Going For Gold
February 21, 2010
Don’t bother just to be better than your contemporaries or predecessors. Try to be better than yourself.
– William Faulkner
I can imagine this quote running through the minds of Olympians. They need to push themselves to their own limitations to have the best time, race, jump, game or performance of their athletic careers. They have to perform without information on their competitors. What was enough to win in the last Olympics will not help them win the current title of Gold medalist.
If what it takes to win gold is finding out what you are capable of and then striving to achieve it, then why do most people and companies focus so much time and money on comparing themselves to others? Yes, I’m talking about benchmarking.
Instead of spending time and resources comparing the company to others, perhaps more time should be spent finding out just how much hidden opportunity and capacity lies within. One of the biggest ah-ha moments shared from Boot Camp is the realization that the potential of their own company far exceeds not only what they thought was possible but also what the competition is capable of delivering.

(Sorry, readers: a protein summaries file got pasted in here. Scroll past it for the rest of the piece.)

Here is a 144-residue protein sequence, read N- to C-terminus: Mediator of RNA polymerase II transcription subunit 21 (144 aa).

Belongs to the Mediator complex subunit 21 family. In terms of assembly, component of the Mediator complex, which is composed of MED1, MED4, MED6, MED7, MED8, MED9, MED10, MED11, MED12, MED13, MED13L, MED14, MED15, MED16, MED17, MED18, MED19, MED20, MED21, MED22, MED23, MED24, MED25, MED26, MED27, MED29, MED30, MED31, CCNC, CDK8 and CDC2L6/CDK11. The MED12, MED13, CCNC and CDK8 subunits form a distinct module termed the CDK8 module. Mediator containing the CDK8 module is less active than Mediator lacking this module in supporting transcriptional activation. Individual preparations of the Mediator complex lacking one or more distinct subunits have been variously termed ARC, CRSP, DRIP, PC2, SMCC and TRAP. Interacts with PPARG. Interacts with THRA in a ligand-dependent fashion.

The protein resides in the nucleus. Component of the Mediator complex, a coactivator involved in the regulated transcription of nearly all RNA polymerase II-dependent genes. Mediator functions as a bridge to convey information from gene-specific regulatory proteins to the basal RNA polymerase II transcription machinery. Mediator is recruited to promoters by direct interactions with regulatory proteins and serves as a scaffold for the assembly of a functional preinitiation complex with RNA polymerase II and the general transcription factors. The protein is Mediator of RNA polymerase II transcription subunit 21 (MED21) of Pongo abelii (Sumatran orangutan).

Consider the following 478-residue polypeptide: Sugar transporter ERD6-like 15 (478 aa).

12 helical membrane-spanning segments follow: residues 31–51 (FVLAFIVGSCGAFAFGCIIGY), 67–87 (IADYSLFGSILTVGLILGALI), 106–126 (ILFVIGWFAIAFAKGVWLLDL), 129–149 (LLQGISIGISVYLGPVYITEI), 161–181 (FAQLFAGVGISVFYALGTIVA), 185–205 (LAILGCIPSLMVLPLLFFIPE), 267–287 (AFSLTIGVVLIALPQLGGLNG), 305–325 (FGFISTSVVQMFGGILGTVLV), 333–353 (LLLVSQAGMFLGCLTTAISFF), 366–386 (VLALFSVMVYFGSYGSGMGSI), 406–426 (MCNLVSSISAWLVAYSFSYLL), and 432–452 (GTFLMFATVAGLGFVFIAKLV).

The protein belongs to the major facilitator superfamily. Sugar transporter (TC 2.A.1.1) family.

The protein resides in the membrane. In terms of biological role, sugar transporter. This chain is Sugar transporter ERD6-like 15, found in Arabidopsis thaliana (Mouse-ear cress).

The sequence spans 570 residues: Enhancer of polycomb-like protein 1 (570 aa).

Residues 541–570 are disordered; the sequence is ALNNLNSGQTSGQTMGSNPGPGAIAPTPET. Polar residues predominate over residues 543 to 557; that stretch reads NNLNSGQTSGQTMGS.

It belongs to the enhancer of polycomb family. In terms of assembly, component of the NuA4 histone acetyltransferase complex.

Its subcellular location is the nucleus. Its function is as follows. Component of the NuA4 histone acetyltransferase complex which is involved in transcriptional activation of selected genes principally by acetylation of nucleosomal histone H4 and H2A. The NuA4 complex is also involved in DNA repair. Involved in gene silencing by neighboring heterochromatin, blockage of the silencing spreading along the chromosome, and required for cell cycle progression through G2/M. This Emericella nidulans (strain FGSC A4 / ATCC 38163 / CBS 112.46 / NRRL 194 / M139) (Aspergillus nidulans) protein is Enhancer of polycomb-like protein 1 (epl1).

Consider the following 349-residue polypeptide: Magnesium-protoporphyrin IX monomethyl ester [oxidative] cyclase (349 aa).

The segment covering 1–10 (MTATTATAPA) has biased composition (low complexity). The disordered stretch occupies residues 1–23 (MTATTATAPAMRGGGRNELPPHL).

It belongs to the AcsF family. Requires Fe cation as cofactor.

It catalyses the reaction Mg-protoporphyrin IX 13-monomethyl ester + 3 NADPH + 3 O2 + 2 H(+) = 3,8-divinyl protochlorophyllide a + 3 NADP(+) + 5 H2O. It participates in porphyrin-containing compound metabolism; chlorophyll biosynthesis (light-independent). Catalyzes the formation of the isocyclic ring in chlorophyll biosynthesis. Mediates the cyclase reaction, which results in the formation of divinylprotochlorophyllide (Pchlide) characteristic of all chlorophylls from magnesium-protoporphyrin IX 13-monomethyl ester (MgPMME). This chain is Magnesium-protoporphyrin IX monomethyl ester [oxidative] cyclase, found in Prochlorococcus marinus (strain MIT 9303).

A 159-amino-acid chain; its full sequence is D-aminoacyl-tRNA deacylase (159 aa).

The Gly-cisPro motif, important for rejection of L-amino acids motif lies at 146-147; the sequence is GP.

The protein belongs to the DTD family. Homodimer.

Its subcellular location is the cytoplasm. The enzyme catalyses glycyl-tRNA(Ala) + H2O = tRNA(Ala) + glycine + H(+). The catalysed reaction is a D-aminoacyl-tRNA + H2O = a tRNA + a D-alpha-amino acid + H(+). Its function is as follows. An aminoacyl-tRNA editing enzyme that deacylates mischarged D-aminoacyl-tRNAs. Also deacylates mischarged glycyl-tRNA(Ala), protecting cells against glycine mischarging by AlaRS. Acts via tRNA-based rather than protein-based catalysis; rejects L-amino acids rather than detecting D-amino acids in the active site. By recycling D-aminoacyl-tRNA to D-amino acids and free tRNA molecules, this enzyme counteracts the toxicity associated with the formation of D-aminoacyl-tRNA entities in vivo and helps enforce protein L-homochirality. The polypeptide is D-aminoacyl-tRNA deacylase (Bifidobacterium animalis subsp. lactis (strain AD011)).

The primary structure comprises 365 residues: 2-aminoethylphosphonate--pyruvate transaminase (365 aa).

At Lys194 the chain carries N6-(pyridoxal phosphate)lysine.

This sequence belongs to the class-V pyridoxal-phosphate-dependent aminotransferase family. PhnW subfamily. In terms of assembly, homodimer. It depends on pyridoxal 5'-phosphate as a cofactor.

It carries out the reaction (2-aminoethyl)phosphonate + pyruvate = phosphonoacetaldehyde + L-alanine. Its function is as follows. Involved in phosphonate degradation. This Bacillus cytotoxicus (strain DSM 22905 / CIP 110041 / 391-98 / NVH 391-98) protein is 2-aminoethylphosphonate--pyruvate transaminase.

The journey to business innovation and excellence starts with knowing just how well, or how poorly, the company is doing today. Then look at how the company could be if it’s potential were reached. Probably a lot better than how the competition is doing today. Apply the resources to systematically achieving this potential – the company’s personal best – and the focus on the competition doesn’t matter anymore. They will be struggling to keep up.
We look up to Olympic athletes for their focus, determination and dissatisfaction with every performance. They strive to set new records, standards and create new possibilities. They push to outperform themselves. So why don’t we do the same with the companies we lead? Stop benchmarking against others and start comparing our organizations to their own potential.